I don’t particularly enjoy washing the dishes, and I’m pretty sure I’m in the majority here.
When people talk about philosophy, they tend to use dramatic language to do it, and we love to draw wisdom from extremes. We teach Bible lessons about movies like Braveheart and concoct thought experiments about magic rings that turn you invisible. Though it may be hard and even painful, there is something truly invigorating about a crisis.
My mother thrived on crisis, and when all hands were on deck, she was the one you wanted in charge. The trouble was that she needed it. My brothers and I used to say that if there was no emergency to be found, Mom would create one. Not everybody can be that kind of leader, but one of my earliest discoveries as a psychologist was that when emergency comes calling, most people will show up. They won’t all thrive under pressure, but for the most part, they can set their issues aside and roll up their sleeves.
Ironically, I found that people tend to get into more trouble when times are easy, which brings me to today’s thesis: are you sinning because the cycle of sin and forgiveness is more fun than obedience?
A lot of people with self-destructive habits tell me that they do it just to feel something. People aren’t good at sitting around idle. If there’s nothing going on, we start looking for something to fill the mental space, which can mean occupying ourselves with a habit (good or bad) or looking for an easy dopamine hit in one form or another. Strange as it may sound, I think there’s some truth to the notion that many of us find the cycle of sin and forgiveness more appealing than simply sticking with dull obedience, even with the negative feelings that come with it.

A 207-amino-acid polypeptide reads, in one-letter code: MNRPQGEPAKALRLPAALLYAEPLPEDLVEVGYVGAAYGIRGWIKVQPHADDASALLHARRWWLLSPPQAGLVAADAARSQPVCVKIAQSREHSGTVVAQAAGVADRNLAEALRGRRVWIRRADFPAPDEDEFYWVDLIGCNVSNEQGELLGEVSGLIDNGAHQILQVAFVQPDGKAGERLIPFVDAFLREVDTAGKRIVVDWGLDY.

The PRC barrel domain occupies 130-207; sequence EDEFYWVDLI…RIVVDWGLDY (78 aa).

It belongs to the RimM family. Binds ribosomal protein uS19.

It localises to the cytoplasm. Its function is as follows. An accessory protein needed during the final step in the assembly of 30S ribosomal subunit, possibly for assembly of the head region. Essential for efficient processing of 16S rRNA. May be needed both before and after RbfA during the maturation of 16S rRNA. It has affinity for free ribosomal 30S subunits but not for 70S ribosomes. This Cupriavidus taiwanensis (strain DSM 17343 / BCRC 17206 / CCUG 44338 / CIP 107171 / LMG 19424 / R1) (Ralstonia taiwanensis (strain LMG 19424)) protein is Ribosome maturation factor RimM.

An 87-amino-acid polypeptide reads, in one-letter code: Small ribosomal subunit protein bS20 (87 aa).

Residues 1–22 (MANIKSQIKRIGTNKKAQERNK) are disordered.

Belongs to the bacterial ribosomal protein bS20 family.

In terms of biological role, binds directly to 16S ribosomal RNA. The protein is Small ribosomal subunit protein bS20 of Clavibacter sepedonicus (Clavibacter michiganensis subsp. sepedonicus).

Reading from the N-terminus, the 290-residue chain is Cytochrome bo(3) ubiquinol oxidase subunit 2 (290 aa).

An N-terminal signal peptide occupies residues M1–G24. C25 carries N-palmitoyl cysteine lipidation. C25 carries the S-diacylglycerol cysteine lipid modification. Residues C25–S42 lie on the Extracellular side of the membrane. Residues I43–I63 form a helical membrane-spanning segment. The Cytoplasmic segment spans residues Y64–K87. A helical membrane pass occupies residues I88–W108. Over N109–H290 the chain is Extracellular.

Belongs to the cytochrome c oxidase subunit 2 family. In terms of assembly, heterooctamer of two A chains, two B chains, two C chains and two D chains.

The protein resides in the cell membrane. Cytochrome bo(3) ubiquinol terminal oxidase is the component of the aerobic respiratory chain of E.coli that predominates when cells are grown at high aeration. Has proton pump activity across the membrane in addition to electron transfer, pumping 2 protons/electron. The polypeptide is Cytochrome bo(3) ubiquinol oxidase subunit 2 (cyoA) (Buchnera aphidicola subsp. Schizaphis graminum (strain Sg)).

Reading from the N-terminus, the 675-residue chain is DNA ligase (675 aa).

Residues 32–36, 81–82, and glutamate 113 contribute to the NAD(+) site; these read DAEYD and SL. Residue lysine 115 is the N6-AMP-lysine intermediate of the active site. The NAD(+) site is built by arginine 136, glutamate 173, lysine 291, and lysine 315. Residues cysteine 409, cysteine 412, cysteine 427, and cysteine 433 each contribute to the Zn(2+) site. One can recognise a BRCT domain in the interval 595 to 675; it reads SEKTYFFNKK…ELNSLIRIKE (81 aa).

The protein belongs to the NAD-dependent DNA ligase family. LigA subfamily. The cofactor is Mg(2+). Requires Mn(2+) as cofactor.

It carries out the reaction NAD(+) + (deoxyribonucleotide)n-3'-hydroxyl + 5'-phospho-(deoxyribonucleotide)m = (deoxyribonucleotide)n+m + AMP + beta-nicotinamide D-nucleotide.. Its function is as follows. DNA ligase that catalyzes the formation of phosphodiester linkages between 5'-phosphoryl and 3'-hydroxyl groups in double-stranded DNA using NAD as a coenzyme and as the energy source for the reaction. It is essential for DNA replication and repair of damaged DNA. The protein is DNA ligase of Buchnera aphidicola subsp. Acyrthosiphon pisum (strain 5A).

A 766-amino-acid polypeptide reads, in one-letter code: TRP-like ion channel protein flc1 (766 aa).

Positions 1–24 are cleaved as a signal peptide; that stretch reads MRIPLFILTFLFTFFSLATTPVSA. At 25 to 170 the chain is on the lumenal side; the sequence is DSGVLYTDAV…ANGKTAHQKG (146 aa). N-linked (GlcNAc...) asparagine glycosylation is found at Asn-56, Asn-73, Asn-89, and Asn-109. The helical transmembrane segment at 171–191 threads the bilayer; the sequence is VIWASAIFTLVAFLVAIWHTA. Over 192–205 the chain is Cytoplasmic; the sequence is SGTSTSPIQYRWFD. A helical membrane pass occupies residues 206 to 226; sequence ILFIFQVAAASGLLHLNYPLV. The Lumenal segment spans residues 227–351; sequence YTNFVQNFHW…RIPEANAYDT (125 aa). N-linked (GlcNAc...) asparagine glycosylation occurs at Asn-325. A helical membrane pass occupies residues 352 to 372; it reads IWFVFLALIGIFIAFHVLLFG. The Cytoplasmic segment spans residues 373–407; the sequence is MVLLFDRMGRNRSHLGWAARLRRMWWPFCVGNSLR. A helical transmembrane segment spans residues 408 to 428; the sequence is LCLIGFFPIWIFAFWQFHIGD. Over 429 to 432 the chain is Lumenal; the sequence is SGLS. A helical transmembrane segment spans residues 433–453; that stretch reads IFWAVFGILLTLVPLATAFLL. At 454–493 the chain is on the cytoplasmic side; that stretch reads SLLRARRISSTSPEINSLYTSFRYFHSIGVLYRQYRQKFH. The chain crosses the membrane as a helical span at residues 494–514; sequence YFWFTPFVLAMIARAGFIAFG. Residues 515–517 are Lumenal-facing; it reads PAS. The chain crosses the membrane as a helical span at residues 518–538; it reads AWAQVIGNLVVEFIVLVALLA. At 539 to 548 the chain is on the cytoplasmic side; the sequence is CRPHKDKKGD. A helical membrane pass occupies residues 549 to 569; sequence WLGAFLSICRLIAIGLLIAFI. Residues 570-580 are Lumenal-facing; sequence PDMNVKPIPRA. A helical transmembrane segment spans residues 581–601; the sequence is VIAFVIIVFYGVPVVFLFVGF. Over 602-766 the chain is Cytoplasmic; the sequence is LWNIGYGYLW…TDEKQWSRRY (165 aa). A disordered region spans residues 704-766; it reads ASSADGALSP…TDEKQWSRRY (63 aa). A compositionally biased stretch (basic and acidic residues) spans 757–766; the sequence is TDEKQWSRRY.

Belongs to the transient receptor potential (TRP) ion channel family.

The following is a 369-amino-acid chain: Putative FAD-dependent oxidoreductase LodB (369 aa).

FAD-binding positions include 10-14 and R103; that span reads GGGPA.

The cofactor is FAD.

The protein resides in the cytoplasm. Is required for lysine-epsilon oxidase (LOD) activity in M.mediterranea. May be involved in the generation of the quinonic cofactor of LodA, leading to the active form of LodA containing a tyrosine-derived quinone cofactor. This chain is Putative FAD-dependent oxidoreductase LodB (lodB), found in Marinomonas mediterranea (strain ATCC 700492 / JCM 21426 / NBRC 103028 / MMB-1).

So what’s the alternative? We change the cycle. I mentioned washing dishes earlier, and a lot of the time I think obedience is like that. It’s not an adventure or a crisis, it’s just something that needs doing—and if you don’t then it might not ruin your life, but it will make your days a bit less pleasant and a bit less healthy. Fortunately, it’s the nature of habits to get easier over time. Like brushing your teeth. After a while, you don’t even have to think about it.
But it’s hard to define a negative, and hard to make a habit of not doing something. I find it’s better to concentrate on forming positive habits than to fixate on what you want to avoid. Rather than constantly dwelling on bad habits, try to become someone who has better things to do. Of course, it’s not always that simple. I certainly don’t claim to have anything like a foolproof solution.
I think the best you can do is to try and find meaning in the mundane. Revelations are all well and good, but some things just take practice.
Have a blessed, wonderful day!
Dr. Alex Loyd